Re: [asa] Dawkins, religion, and children

From: PvM <pvm.pandas@gmail.com>
Date: Mon May 07 2007 - 00:03:17 EDT

On 5/6/07, Jack <drsyme@cablespeed.com> wrote:
> The evidence of your brainwashing is that you never refute arguments against
> your position, other than to say that there are those on this list that have
> misread Dawkins.

You may want to double check my postings, as I believe that this would
show that your claim is somewhat at odds with the facts.

> You have not addressed your lack of understanding of Plantiga's argument
> first of all. Secondly, you have never shown any signs of defending the
> Christian faith against one who is clearly an enemy of that faith. You have

I have shown that what you thought to be my lack of understanding of
Plantinga's argument seemed to be mostly because of a misreading of
Plantinga, on your part.
Your further appeal to logical fallacies by presuming that, to your
knowledge, I have not shown any signs of defending the Christian faith
against someone who is clearly an enemy of that faith, that I must be
brainwashed. While such a simplistic argument may be sufficient to
some to feel comforted in having proposed an intelligent rebuttal to
my claims, most people would come to realize that the opposite has
happened.
I'd even say that by showing how my fellow Christians seem seem to
misunderstand Dawkins, I am contributing to the defense of the
Christian faith. And for the moment, accepting your claim, does this
mean that I am not a Christian? In other words, what relevance does it
have whether or not I live up to your requirements? Would it help if I
assure you that I am a Christian?

> not addressed many questions that have been asked of you. For example you
> never answered this: "Pim, you seem very fond of disparaging arguments made
> by Christians, including Francis Collins, it seems. It would be
> interesting to know what are your reasons for being a Christian? " or this:
> "And, if you're a Christian, where is it that you disagree with Dawkins?

And why should I answer these questions which have little relevance to
the accuracy or veracity of my arguments. I am not fond of disparaging
arguments, I am fond of showing how arguments may lack support in
logic, reason or fact, whether or not the arguments are made by
Christians or atheists. If that is considered to be disparaging then
fine, I stand guilty as charged.

> You seem at pains to educate us about where you think he is right. Where
> has he gone wrong, according to you?" or this:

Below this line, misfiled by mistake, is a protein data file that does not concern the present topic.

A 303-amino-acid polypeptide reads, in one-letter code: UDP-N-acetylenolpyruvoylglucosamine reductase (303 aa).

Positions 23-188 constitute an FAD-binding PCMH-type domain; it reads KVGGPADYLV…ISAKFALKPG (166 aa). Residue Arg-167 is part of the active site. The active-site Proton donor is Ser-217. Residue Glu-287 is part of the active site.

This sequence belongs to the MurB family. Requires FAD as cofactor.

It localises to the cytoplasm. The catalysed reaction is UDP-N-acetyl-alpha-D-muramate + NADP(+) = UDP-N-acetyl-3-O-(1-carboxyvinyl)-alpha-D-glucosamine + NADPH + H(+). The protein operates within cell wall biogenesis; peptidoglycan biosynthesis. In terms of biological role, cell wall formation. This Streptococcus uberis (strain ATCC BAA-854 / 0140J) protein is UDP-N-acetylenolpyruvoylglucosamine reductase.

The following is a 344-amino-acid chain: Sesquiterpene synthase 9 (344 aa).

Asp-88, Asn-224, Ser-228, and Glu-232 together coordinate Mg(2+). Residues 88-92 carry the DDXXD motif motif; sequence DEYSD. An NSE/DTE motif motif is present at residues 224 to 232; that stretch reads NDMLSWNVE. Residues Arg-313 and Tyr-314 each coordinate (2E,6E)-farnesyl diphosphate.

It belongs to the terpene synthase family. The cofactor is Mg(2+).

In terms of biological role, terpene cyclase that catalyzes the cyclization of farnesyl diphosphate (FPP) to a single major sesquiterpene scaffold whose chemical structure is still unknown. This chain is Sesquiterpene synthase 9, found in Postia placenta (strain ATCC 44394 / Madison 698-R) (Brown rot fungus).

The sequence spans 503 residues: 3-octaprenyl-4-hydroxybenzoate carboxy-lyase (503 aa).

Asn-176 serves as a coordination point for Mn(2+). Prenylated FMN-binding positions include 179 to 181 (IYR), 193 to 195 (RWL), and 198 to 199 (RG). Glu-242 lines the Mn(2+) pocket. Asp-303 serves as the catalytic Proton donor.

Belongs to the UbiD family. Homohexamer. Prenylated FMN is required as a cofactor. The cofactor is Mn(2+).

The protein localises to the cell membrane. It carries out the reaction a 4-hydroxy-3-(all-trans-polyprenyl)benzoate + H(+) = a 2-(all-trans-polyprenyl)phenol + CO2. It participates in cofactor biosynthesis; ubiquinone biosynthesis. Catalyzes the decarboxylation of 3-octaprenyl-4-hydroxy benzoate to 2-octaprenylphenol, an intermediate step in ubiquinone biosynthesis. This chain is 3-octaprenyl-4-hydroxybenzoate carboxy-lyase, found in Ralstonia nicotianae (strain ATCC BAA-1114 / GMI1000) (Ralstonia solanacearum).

> "However, I have already posted a very clear argument that shows that there
> is a basic fallacy in Dawkins' syllogism, and that his syllogism is
> therefore completely undone. I don't think there is any response to my
> argument."

I must have missed your very clear argument. Surely, Plantinga's
attempt was not very successful, do you believe that you have posted a
very clear argument that there is a basic fallacy in Dawkins'
syllogism? If so, why do we even care about Plantinga's argument?

> So Pim, you insult all of us on this list that disagree with you by claiming
> we have not read enough Dawkins and dont understand him. And you also say

A reasonable deduction based on the comments made by a few on this
list. But i am not intent on insulting anyone on this list, let alone
all of us on this list, by tentatively concluding that some could
benefit from actually reading Dawkins. All I am asking for is a
careful portrayal of Dawkins' arguments, lest we are seen as attacking
strawmen.

> that a philosopher like Plantiga, doesnt understand logic as well as you do,

I am sure that he aced his logic classes but in this case, I find his
arguments lacking in logic and I have provided my reasons. Perhaps you
may disagree with my reasons, or find them insufficient to reject the
words of someone whom you obviously believe to be a great authority,
but I have not seen much evidence of such. Perhaps I am missing
something here?

> and that prominent Christian scientists like Collins are confused by the
> same scientific data that Dawkins understands, and that Collins obviously

I do not recollect my claims wrt Collins, so please refresh my recollection.

> cant interpret it as clearly as Dawkins can. So Pim, tell us, where do YOU
> stand on this issue? If you dont answer that question, and those above, I
> see no point in continuing the discussion.

I see and I can understand your position. Surely I would not want to
be responsible for complicating your life with logic, reason and
arguments any further so I politely decline your ultimatum.

PS Have you read Dawkins' God Delusion?

As a side note. If God is simple then does this not imply that we
believe that complex systems can be safely reduced to less complex
systems. In other words, is this not the ultimate reductionism? Also,